Good morning all,
I have a slight dilemma and some insight/advice would be greatly appreciated!
So like many here, I decided to pursue a medical career after I graduated. I graduated from a public university with a very good standing, however I didn’t do so well my freshman and junior year and ended up graduating with a 2.8 GPA with only the English, sociology, psychology, and Calc I prerequisites to show. That was a year ago (2015) and since then I’ve been working full-time and part-time.
But as I said I decided to pursue medicine as of this year. I’ve volunteered and got my CPR/AED certification, but I have a feeling that is not enough to show academic potential to these post bacc programs (I am definitely in the mindset to give my all to academics). I still want to try applying however in hopes that I can get a chance at any one of the good programs.
However, I’ve been talking to people and some have said that instead of going straight to a post-bacc pre med program, I should instead go and get my masters and once I have a degree (+ a good post bacc GPA to use) I should then apply to the post bac pre med programs and from there, medical school. I’ve weighed out the pros and cons to doing such a plan and here’s what I have:
- I have a masters or Ph.D. Great potential there.
- I have a good academic standing thus making me more competetive for applying to post-bac programs.
- I intend on pursing a masters or Ph.D in Sociology or Social Work and get some research experience.
- Paying for another degree, plus post-bacc, PLUS medical school is going to weigh heavy on the wallet. But there are loan forgiveness programs (fingers crossed they stick around or get better) and/or a loan repayment program. Or I will win the lottery.
I want to be in school for the Fall 2017 term. Full-time.
Currently I am dedicating 2016/2017 to volunteering. I think I will take the GRE sometime in Dec.
The ONLY other option I’ve thought of is to take all of the pre-requisites as a non-degree student at a four-year university but I’m not sure if that will give me a competitive post-grad GPA.
Please any advice again, would be greatly appreciated!
Pursuing a masters because you want a masters degree and the experience that comes along with it is a good reason to do it. Getting a masters degree for the sole purpose of boosting your med school application is a waste in my opinion. I got an MBA years before applying to med school, and I had an interviewer grill me for like 5-10 minutes on why I wanted to go to business school but now medicine (can’t win with some people). Grad school GPA isn’t lumped in with the undergrad GPA, so you would still be at the “below average” range of GPA when it comes to apples-to-apples comparison with other applicants.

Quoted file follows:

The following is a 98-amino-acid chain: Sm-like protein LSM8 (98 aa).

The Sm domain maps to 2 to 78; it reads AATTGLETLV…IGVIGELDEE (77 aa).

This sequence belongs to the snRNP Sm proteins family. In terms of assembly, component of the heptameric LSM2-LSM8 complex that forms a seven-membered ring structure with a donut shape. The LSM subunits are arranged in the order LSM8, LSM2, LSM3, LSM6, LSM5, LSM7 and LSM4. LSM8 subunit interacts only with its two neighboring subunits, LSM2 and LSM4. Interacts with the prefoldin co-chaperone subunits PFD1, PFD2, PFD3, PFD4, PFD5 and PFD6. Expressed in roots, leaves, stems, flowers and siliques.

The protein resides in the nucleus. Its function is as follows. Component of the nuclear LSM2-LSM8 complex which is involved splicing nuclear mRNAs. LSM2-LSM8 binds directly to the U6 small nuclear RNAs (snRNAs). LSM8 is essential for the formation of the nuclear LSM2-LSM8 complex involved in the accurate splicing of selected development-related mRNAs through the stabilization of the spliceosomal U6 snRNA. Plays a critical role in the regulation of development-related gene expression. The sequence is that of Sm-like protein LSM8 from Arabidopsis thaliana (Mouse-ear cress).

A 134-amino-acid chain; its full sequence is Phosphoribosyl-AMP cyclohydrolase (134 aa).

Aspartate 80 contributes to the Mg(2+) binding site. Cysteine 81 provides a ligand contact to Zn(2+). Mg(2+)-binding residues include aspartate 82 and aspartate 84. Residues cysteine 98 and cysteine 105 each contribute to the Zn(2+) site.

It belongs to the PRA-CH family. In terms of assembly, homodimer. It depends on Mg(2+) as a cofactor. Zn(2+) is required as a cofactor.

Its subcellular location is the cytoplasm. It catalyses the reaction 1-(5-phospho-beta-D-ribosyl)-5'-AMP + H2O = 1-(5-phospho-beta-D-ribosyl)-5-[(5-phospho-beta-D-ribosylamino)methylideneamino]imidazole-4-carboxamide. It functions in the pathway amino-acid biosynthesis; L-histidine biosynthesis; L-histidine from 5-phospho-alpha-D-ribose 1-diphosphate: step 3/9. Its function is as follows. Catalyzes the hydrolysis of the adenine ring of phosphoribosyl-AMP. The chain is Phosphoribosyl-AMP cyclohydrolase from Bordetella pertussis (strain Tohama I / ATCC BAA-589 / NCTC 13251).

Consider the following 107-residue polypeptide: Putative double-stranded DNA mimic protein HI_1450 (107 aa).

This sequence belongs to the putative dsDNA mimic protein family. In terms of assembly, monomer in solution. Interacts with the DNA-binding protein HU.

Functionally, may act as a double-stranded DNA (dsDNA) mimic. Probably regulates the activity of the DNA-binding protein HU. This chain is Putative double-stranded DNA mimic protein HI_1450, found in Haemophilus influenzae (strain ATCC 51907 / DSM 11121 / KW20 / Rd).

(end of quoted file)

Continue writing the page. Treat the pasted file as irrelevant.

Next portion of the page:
The other dilemma is that taking a few prereqs will not bring your overall GPA up that much. Recency of academic success is a good thing, but so is consistent academic performance. School name also unfortunately doesn’t carry much weight, especially if your GPA doesn’t support a strong academic showing on your part (I’m not trying to put you down).
I think you have several different paths, and again, this is purely my opinion.
- pursue a masters program, kill it, gain some experience in the field. If medicine is still your calling, finish up the prereqs. Showing some temporal spacing of academics with some “maturity” might gain you some credibility. Cons: takes longer to get into med school
- finish the prereqs now. I don’t know what the rest of your record is like, but hopefully you have some exceptional/unique things that set you apart and can compensate for the lower GPA. I would suggest, as I would to anyone since applying to med school is a total crapshoot, having a backup plan in case things don’t fall out in your favor.
- take some classes, bump up your GPA, and apply to a formal post bacc program that has a linkage to a med school. I don’t know what the requirements are, but I’ve heard some folks say some places won’t look at you without a 3.0. Definitely do some research into it before going down this road. Cons: Extra time and money
Again, just my 2 cents, and others are bound to disagree with me.